Around 180 sculptures, reliefs, collages and drawings
"For Arp, art is Arp". The expression is Marcel Duchamp’s. Despite its obviousness, this alliteration incites a questioning of art according to Arp that refuses to conform to one definition, one adherence, one style or one technique, but rather, tends to thread its way throughout one and all. Indeed, his artistic career invalidates a linear, narrow reading of the history of the avant-garde: carefully selected, documented milestones show he was able to flout petty squabbling and reconcile the irreconcilable, for example, expressionism and Dada, Dada and surrealism, surrealism and constructive art. As such, a strictly chronological course was not an ideal solution: rather the exhibition prefers to concentrate on the work’s internal logic, seizing upon the special creative processes, their emergence, their eventual renewal and their possible variations. Questioning these processes doesn’t entail taking into account the "how it’s made" as an end in itself, but understanding how the work’s content elaborates itself as it takes form, how the mind and the hands, never at rest, complement each other. Henceforth, the exhibition explores the questions of the materials Arp used to break with tradition: composition, as it’s overshadowed by the improvisation of India ink drawings or driven by the "laws of chance" in collages; formal vocabulary, born entirely from the metamorphosis of an essential form, the oval: or again, the question of author, paying careful attention to the role of the hand, sometimes absent in favor of anonymous creation (works created in conjunction with Sophie Taeuber and many others) or delegated creations (accredited assistants reproducing sculptures), sometimes intimately uniting with material breathing life into it, in the torn, crumpled papers and in plaster sculptures. But Arp also excels in poetic art, a topic to be explored in and of itself (especially first editions), and relationship to Fine Arts.
In order to show this "incessant need to produce" that Jean Cassou (1) spoke of, the exhibit is presenting a collection of around 180 sculptures, reliefs, collages and drawings reunited in close collaboration with the three Arp foundations (Clamart, Locarno, Rolandseck), the newly inaugurated Arp Bahnhof Rolandseck Museum and also made possible thanks to the generosity of numerous museums (the National Museum of Modern Art in Paris, the Kunstmuseum Basle, the Nationalgalerie of Berlin, the National Gallery of Washington, the Museum of Modern Art in New York), and private donors. The exhibition is accompanied by a catalogue rich in scientific documentation – each of the exhibition’s eight thematic sections is enlightened by an author’s text (Julia Droste, Thierry Dufrêne, Isabelle Ewig, Emmanuel Guigon, Walburga Krupp, Gabriele Mahn, Guitemie Maldonado, Eric Robertson, Georges Sebbag) – and in iconographic documentation, all works on exhibit are the object of photographic reproduction. Reaching beyond the strict logic of a retrospective, photographer Martin d’Orgeval offers a visual essay, while Patrick Beurard-Valdoye pays poetic homage to Arp. Numerous manifestations –symposiums, conferences, an evening performance around dada, poetry readings, pedagogical workshops, etc. – make Strasbourg’s Museum of Modern and Contemporary Art an indispensable venue for the discovery of and a deeper look into Arp’s artistic and literary work.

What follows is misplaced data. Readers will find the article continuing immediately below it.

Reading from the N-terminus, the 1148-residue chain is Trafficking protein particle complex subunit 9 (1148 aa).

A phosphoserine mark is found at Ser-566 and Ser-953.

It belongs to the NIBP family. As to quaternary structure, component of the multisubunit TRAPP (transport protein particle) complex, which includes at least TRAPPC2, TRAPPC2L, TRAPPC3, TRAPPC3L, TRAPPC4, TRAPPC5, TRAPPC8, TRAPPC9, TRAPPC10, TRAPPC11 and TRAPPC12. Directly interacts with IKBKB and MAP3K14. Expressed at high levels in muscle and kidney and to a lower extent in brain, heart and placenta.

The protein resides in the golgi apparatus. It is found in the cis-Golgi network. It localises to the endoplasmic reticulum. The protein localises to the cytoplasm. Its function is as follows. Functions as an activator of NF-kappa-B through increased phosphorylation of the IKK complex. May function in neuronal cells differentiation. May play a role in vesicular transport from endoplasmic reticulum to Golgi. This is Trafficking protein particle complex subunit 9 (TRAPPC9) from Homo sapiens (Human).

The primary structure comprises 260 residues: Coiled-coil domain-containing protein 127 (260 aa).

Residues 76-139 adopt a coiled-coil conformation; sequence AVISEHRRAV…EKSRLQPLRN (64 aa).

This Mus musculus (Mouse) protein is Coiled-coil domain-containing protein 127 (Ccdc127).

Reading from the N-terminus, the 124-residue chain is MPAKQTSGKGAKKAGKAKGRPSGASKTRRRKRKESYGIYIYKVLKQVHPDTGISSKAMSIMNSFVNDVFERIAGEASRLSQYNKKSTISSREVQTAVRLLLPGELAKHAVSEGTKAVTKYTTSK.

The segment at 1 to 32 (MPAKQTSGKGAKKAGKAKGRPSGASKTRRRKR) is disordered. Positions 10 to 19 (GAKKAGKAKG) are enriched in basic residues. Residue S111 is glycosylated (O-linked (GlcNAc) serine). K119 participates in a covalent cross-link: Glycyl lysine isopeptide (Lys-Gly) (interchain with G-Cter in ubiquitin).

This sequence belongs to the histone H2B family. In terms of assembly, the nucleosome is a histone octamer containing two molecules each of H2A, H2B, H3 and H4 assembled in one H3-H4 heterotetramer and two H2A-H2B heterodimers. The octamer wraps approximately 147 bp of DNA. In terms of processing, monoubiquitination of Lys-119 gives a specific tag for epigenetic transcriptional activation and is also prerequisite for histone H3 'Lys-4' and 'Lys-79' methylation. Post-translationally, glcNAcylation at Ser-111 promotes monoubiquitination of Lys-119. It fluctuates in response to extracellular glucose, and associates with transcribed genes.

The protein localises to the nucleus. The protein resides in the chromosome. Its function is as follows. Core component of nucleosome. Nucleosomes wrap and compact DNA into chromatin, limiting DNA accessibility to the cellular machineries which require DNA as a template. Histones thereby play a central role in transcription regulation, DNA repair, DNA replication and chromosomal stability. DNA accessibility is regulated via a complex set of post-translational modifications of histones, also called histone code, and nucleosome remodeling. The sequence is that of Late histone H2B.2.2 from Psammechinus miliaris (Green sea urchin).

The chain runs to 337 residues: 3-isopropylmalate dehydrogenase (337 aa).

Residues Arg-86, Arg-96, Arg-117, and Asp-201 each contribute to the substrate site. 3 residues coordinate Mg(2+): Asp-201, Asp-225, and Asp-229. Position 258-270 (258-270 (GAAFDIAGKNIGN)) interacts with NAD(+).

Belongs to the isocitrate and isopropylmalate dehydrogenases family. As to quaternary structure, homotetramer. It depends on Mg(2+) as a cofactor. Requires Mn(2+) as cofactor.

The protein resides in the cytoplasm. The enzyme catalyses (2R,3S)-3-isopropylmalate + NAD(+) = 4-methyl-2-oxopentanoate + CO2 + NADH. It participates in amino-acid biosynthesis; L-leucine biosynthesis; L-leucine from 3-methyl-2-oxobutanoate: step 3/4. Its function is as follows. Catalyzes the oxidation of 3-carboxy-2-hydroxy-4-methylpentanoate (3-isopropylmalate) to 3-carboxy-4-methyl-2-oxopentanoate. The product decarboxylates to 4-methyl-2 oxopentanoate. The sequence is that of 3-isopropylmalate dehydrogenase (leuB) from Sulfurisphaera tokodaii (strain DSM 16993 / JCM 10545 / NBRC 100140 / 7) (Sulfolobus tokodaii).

MATERIAL OF RUPTURE
This section serves as an introduction allowing one to grasp Arp’s transition in the mid 1910’s, away from traditional mediums and techniques (oil painting on canvas, pencil and paper drawings) towards new materials, and a break with tradition (collage, wood, relief, embroidery). This shift is accompanied by another, moving from figuration to abstraction, understood in its diverse meanings, both an abstraction deriving its forms from nature and an abstraction constructed using artistic elements alone, and lacking any sort of starting point in the visible world.
REOPENING THE AUBET
On the occasion of the Art is Arp exhibition, visitors are invited to rediscover the Aubette décors, an avant-garde work created between 1925 and 1928 by Theo van Doesburg (Utrecht 1883-Davos 1931), Sophie Taeuber Arp (Davos 1889-Zurich 1943) and Hans Jean Arp (Strasbourg 1886--Basel 1966).
Location: Place Kléber 67000 Strasbourg
Tram: Homme de Fer
Hours: Open Wednesday to Saturday from 2 pm to 5 pm. Closed Sunday, Monday and Tuesday
Strasbourg’s Museums offers you series of visits and workshops adapted to the needs of each.
Numerous events held at Strasbourg’s Museum of Modern and Contemporary Art make it an indispensable venue for the discovery of and deeper look into Arp’s artistic and literary work.
This event is supported by the European cultural Season, organized during the French Presidency of the European Union (July 1st – Dec. 31st, 2008)
Heymann, Renoult Associées
Laurence Gillion firstname.lastname@example.org
tél. : (+33) 01 44 61 76 76 fax : (+33) 01 44 61 74 40
Department of communication
Alexandre Kirstetter email@example.com
tél. : 03 88 52 50 18 fax : 03 88 52 50 42
Musée d’Art Moderne et Contemporain (MAMC)
1, Place Hans Jean Arp 67076 Strasbourg
Tuesdays, Wednesdays and Fridays from 12-7 pm
Thursdays, 12 pm-9 pm
Saturdays and Sundays from 10 am-6 pm
The exhibition and the museum are closed on Mondays
Special hours reserved for groups through the museums’ educational services or by guides at the Tourist office of Strasbourg.
Reservation is required for groups over 10 by calling 03 88 88 50 50 Mon to Fri from 8.30 to 12.30
General public 8 euros
Reduced fare ticket 4 euros
Tickets allow access to the exposition as well as MAMCS permanent collection